A few years ago, I read “Walden” by Henry David Thoreau. Part of the memoir, available free here from Project Gutenberg, is Thoreau describing how he built a cabin for himself. This was a place of solitude to work and think.
I was enjoying the turns of phrase and descriptions of life when part of a sentence made me gasp as if a light had come on:
“…for I made no haste in my work, but rather made the most of it…”
For several years I’ve been returning to this phrase. The last year and a half have seen many changes. This phrase, for some reason, keeps me reflecting.
I think of all the times when I have rushed to get things done. All the time when I have tried to cram more things into an already busy week. All the times when I have worked to be finished with a task – so I can then go and do more.
Instead… Why not make the most of my work? Why not prioritise doing my work well rather than seeing it simply done? Why not see it as a chance to grow and develop than an output or outcome to be finished?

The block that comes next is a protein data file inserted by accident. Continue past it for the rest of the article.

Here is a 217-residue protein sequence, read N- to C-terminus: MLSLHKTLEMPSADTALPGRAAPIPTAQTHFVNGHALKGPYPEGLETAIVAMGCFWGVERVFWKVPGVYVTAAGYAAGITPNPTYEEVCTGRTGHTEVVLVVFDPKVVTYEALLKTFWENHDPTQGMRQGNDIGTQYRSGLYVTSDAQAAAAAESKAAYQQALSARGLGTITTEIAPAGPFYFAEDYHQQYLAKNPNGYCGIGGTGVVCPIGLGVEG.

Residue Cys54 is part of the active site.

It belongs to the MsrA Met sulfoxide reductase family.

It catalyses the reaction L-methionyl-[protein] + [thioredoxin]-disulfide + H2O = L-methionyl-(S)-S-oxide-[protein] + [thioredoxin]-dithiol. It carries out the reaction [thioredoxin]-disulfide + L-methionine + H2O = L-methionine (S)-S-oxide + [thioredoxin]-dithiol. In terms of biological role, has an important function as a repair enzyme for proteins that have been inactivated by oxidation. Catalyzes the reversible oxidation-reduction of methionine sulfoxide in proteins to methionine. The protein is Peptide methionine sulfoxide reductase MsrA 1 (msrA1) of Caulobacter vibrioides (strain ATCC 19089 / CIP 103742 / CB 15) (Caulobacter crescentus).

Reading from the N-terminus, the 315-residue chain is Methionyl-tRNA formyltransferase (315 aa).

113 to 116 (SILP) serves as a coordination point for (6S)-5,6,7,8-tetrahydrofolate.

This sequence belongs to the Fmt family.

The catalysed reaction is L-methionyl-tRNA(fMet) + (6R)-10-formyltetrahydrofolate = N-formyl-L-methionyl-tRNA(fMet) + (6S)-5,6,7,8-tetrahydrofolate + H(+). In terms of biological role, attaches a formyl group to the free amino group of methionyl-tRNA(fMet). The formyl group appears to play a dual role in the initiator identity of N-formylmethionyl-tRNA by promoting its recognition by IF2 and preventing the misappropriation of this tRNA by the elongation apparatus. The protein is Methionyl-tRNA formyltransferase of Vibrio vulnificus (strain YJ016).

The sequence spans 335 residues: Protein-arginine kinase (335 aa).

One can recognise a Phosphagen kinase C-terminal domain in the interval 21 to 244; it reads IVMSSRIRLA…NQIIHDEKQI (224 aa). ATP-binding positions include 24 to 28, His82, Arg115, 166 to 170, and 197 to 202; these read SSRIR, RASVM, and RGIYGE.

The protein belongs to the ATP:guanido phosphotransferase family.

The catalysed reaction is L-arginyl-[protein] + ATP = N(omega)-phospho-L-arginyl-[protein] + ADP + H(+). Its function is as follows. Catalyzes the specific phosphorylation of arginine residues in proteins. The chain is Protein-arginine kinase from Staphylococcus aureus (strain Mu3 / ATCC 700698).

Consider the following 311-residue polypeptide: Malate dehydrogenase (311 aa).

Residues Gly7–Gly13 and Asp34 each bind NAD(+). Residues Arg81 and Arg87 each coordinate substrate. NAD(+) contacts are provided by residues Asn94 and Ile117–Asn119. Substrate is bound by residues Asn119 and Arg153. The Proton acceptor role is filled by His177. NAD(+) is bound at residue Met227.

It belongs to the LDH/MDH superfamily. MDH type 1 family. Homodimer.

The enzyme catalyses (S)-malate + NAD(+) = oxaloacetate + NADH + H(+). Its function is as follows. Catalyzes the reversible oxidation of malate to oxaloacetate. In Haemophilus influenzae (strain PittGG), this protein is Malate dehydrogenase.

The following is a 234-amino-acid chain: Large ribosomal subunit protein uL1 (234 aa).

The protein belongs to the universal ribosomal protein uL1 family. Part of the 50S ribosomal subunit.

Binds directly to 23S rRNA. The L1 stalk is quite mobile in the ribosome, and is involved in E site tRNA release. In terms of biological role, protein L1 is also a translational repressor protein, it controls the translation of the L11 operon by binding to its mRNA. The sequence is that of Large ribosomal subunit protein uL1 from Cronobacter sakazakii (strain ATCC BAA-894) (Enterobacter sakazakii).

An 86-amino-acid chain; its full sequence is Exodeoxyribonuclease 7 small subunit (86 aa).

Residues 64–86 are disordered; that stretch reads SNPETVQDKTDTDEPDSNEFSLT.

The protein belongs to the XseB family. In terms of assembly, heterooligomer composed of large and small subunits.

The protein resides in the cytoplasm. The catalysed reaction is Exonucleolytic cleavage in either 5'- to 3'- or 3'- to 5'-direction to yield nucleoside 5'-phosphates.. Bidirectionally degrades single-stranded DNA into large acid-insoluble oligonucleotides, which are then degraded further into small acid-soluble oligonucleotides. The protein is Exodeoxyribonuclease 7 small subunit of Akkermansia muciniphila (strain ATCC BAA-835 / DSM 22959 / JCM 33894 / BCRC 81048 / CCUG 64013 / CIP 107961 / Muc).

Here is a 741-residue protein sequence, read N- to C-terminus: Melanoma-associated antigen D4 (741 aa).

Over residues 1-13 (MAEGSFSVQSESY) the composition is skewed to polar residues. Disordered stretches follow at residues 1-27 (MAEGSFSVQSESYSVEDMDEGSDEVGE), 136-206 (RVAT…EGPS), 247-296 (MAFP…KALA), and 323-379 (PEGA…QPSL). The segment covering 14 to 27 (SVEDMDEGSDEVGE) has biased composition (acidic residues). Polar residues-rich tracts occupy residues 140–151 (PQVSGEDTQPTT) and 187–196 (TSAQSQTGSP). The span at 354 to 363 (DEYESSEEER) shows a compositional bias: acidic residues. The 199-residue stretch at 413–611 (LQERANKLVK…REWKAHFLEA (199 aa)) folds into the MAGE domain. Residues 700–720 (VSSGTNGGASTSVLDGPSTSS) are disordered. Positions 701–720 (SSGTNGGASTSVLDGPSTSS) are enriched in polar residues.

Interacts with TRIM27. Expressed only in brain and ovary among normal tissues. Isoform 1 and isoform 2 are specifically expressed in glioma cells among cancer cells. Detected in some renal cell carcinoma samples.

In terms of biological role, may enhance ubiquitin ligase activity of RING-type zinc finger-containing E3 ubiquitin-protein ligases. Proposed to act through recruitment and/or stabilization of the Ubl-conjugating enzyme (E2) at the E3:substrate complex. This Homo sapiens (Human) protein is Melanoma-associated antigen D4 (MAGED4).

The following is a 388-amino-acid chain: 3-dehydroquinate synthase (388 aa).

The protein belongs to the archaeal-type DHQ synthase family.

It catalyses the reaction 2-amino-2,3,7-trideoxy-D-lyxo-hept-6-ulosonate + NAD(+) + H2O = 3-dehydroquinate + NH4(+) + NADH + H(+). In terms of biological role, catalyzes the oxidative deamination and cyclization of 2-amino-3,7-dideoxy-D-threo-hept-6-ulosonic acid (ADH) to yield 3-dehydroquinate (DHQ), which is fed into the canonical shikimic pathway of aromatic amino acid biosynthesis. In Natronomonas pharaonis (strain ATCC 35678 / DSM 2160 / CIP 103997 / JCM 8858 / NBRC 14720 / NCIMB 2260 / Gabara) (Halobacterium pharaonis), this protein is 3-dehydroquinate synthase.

Thoreau was writing in a very different era, but there’s wisdom in his words.
So for viva prep, why not make the most of the time to learn a little more? Why not use the opportunity to be sure you’re ready?
For the viva, why not approach it with an attitude of eagerness? Why not think about how to make the most of the opportunity? This is a chance to talk with two people who have read your thesis and are eager to talk with you, not just an exam to pass.
Of course on your PhD journey, like anything else in your life, there are pressures and drivers. There are things you have to get done.
But how can you do the work and make the most of it? And how can you remove the need for haste so you can make the most of it?